Is the brighter area that is supposed to be the atmosphere?

I did not understood it that way because I usually think of the atmosphere as making the sky darker and not brighter. In the case of a dark sky I think that the atmosphere could make the sky brighter, but I still think that what we see in this photo is too irregular to be the result of the atmosphere, because if the Sun makes the sky brighter with the presence of the atmosphere then the sky should be brighter on the Sun side and on the middle of the photo.



posted on Oct, 2 2007 @ 06:18 PM
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reply to post by johnlear
 


Actually I can't remember if I flipped or rotated the original because I had no reference to tell me whether the image was the right way round all I knew was I wanted the horizon to be up.

Zorgon may have done a better job.



[edit on 2-10-2007 by sherpa]



posted on Oct, 2 2007 @ 06:29 PM
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reply to post by sherpa
 


Your image is rotated 180º, I had to do the same so it looked like yours.

And this may help clarify the creation of the images.


The film was bimat processed on board, optically scanned, and the resulting video signal telemetered to ground stations. Film density readout was accomplished by a high-intensity light beam focused to a 6.5-micron-diameter spot on the spacecraft film. The flying spot scanner swept 2.67 mm in the long dimension of the spacecraft film. This process was repeated 286 times for each millimeter of film scanned. The raster signal received at the ground station was recorded on magnetic tape and also fed to ground reconstruction equipment (GRE), which reproduced the portion of the image contained in one raster on a 35-mm film positive framelet. Over 26 framelets are required for a complete MR photograph and 86 for a complete HR image. Of the 211 simultaneous exposures, the performance was nominal until the final readout on March 2, 1967. A detailed description of the experiment, a bibliography, and indexes of all the available Lunar Orbiter 1 through 5 photos are contained in the report 'Lunar Orbiter photographic data,' NSSDC 69-05, June 1969.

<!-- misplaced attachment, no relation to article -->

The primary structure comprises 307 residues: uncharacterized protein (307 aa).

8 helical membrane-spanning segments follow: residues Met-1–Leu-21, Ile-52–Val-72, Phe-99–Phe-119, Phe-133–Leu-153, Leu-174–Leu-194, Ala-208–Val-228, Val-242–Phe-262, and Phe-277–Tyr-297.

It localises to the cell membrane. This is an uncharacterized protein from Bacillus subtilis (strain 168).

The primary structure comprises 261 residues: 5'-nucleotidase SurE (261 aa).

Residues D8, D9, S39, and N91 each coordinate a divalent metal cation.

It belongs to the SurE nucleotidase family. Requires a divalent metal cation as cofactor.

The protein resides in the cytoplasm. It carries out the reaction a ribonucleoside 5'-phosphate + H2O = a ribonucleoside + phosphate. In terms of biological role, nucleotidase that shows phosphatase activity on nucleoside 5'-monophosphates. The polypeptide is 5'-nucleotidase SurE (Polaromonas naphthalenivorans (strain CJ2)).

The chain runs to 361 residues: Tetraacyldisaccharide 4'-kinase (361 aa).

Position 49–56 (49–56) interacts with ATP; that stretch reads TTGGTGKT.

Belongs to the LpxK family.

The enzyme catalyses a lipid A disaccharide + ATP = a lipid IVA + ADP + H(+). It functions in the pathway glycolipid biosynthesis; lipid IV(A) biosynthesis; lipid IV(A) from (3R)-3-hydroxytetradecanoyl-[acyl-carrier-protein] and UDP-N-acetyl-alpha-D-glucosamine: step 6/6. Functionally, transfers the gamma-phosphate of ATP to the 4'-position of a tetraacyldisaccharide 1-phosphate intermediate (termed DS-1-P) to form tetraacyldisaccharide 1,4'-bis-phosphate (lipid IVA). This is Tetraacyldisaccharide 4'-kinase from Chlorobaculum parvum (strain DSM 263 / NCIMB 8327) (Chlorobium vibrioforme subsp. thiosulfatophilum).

Source

[edit on 2/10/2007 by ArMaP]



posted on Oct, 2 2007 @ 06:35 PM
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reply to post by ArMaP
 

Thanks Armap, I had it in my mind the images were processed and scanned on board.

So where are the reticules on the lens ?



posted on Oct, 2 2007 @ 06:40 PM
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Originally posted by johnlear
I need a little help here. I can't get these photos of LO-213 to match Sherpas photos. Is the photo flipped? Or what?


Sherpa's photo is just a tiny area of that photo.




posted on Oct, 2 2007 @ 06:57 PM
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Is it atmosphere, or a thin haze ... like fog?

I noticed on the crater picture ArMap posted ... a similar haze is there, possibly more cloud/fog?

Or ... is that just a processing anomoly?



posted on Oct, 2 2007 @ 06:58 PM
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Originally posted by sherpa
Actually I can't remember if I flipped or rotated the original because I had no reference to tell me whether the image was the right way round all I knew was I wanted the horizon to be up.
Zorgon may have done a better job.